By Valerie Volcovici
WASHINGTON, May 17 (Reuters) - The U.S. Environmental Protection Agency took steps on Thursday to roll back and delay Obama-era rules aimed at improving safety at chemical plants, which had come in response to a 2013 explosion at a fertilizer plant in Texas that killed 15 people.
EPA Administrator Scott Pruitt introduced a proposal to rescind the measures, saying it would save the industry tens of millions of dollars a year and "better address potential security risks."
"The rule proposes to reduce unnecessary regulatory burdens, address the concerns of stakeholders and emergency responders on the ground, and save Americans roughly $88 million a year," Pruitt said in a statement.
The proposal would also delay some of the compliance dates of the Obama-era amendments and cancel certain provisions that address accident prevention.
It was the latest in a string of Trump administration proposals aimed at rolling back environmental regulations put in place by former Democratic President Barack Obama, which industry groups have said added to their regulatory burdens.
In January 2017, before Republican President Donald Trump took office, the EPA introduced several changes to companies' risk management plans they submit to the agency, including requiring more analysis of safety technology, third-party audits and incident investigation analyses and stricter emergency preparedness requirements.
Last February, the EPA received a petition from a coalition of chemical and energy industry groups, including the American Chemistry Council and American Petroleum Institute, to delay and reconsider the Obama-era amendments.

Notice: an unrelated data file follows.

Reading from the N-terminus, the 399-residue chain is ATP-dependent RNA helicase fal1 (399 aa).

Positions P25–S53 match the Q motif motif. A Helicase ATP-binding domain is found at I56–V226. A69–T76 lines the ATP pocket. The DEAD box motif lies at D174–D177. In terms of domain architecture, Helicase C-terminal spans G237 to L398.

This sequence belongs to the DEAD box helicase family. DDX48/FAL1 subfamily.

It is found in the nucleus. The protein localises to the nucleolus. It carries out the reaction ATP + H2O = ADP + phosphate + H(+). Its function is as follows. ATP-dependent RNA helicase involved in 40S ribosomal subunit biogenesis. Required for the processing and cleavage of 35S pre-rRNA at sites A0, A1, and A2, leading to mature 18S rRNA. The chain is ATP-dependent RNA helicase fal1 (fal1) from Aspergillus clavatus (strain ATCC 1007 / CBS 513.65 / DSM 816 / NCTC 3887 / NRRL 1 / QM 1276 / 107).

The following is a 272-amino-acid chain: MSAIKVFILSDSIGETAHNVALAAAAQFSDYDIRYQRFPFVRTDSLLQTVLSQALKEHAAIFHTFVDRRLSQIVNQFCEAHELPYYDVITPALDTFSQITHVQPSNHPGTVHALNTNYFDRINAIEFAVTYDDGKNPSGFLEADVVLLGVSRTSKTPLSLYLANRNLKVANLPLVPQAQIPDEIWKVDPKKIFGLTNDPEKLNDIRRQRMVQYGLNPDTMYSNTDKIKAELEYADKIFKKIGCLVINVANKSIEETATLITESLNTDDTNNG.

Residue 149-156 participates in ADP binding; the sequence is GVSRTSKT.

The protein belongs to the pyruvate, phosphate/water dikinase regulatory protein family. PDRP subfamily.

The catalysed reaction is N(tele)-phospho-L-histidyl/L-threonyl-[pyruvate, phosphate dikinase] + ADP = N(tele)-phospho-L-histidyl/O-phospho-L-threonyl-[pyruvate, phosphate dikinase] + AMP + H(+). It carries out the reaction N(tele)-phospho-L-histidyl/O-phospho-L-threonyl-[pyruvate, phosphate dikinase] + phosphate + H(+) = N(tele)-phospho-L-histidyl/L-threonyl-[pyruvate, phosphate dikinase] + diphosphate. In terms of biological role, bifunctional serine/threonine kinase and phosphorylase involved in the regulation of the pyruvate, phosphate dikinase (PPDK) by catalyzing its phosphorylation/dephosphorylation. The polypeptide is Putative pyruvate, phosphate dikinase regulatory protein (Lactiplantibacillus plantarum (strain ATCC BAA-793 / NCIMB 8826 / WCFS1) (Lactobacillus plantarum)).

The explosion at the West Texas fertilizer plant killed 15 people, including 12 firefighters. Scores of others were injured and more than 500 homes were damaged in the blast, with total damaged estimated at more than $100 million.
The source of the explosion was ammonium nitrate stored in a wooden container at the plant, investigators said.
The EPA press release announcing the proposed changes to the Obama administration amendments, included a statement from the National Association of Chemical Distributors.
"The Obama Administration would have imposed significant new costs on industry without identifying or quantifying the safety benefits to be achieved through new requirements," the lobby group's president, Eric Byer, said.
The United Steelworkers union said in a statement on Thursday it strongly opposed the proposed rollbacks.
"USW members work in dangerous facilities that house huge quantities of hazardous chemicals. We are strongly opposed to this deregulation that endangers workers and their communities," the group said.
The proposed rule will be open to public comment for 60 days and a public hearing on the rule is scheduled for June 14.
(Reporting by Valerie Volcovici; Editing by Peter Cooney)
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